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I guess at this point the reader might enquire as to why the author felt so compelled to write about this. In fact, the message that I am trying to get across is somewhat twofold. On a personal level, I feel genuinely sorry for Turkey and Turkish people, and my only hope is that the totalitarian change there will not reach the point of no return.
On the other hand, our experience provided food for thoughts regarding a relation between Western culture and Islam. After all, Turkey is a member of NATO and supposedly, a US ally. Besides, ever since Ataturk’s revolution in1923, it has positioned itself as a bridge and a buffer between the East and West. It saw itself in glowing terms as being the first secular Muslim country where two religions — Christianity and Islam — could co-exist, where all national minorities were able to live in peace, and finally, where democracy and a personal choice of political, cultural and religious beliefs were respected. In short, it positioned itself as a living example of long sought cultural unity, a counter argument against all kinds of traditionalistic, fundamentalist systems with their rabid religious indoctrination and strict ideology that cannot and would not co-exist with anything else.
Now, all this seems to be a thing of the past for Turkey is apparently sliding into a new model which in my view would pretty much resemble the present day Iran. Perhaps, Erdogan would go further and try to bring back not only the idea but in fact nearly all elements of the late Ottoman Empire. It didn’t take him long to bring the country to the point where it is now. Indeed, the “Allah sent coup” of July, 2016 opened for him a flood of not only opportunities to elevate his position further, but also the ability to unleash terror against his opponents.
There were speculations in the US press about the credibility of his claims that the coup was a genuine one. Personally, I believe the coup was staged. As to the patriotic enthusiasm of the people — Ergodan has been playing with a populist agenda for quite a long time, for he knows how the ordinary, poorly educated and underprivileged populace has always felt about the so-called Kemalist elite. Indeed, it does not require a political genius to ignite this resentment and even outright hatred of ‘the common people’ towards certain political and business figures, military and intelligentsia — in short, the privileged wealthy minority that has always enjoyed not only the best education, the best life standards and opportunities, but also the corrupt Western lifestyle. I recall that during the national elections Erdogan said something about ‘those who right at this moment drink whiskey on Bosphorus while we (the JDP party) work day and night to elevate our poor from their poverty, etc.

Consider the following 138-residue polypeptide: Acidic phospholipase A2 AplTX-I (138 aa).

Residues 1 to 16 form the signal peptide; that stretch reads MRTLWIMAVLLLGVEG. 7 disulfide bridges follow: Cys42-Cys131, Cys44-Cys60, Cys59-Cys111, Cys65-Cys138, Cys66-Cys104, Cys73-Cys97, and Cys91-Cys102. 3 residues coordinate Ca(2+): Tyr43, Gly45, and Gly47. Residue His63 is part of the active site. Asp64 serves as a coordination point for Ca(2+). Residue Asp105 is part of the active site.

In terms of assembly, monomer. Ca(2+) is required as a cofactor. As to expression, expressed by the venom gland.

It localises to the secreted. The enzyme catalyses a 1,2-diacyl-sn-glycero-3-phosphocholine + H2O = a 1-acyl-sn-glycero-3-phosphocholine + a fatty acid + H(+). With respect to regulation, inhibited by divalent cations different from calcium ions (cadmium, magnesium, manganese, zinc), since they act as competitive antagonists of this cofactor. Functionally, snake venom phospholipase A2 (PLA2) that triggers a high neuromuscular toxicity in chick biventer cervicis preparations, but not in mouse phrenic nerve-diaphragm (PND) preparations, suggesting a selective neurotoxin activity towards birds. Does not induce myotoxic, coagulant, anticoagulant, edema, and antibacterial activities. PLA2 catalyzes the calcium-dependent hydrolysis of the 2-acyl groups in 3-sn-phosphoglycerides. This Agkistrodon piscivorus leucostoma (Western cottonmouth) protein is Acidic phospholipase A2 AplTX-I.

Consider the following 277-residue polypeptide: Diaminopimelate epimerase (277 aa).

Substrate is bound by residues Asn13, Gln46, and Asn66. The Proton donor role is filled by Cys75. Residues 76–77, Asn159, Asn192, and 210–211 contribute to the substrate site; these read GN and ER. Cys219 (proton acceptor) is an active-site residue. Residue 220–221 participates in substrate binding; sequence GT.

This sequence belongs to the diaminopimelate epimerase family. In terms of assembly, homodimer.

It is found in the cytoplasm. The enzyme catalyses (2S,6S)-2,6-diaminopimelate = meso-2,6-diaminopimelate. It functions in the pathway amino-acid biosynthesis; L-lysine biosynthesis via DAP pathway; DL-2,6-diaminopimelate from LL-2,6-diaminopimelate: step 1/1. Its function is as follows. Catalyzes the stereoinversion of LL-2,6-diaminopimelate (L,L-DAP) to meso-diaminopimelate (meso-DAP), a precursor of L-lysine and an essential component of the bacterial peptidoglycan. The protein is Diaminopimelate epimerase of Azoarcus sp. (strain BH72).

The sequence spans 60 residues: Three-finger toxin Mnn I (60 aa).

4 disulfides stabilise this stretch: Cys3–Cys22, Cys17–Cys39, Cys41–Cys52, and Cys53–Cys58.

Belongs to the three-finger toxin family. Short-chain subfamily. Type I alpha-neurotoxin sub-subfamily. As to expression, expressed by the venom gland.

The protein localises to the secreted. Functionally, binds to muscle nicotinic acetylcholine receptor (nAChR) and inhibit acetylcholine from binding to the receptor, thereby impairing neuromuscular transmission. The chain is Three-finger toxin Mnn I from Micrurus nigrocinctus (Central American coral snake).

Erdogan’s rhetoric has always been aimed at Western tendencies and the Western lifestyle, Western attitudes, and the Western values — everything that the Kemalist party has tried to instill into the minds of the people. The military was entrusted with the role of protector the democracy. It is not surprising however, that on Erdogan’s list of candidates for the cleansing, the military was the first.
And so this tragic spectacle continues, as the country slides deeper and deeper into a weird mix of medieval tyranny with strong elements of totalitarianism. Old and long-forgotten ghosts of the corrupt Ottoman Empire with its traditions of torture and lawlessness under the absolute rule of one man return from oblivion and once again become a grim reality. Even the famous Hagia Sophia that had been a museum since Turkey became a secular republic has become (albeit semi-officially) a mosque once again.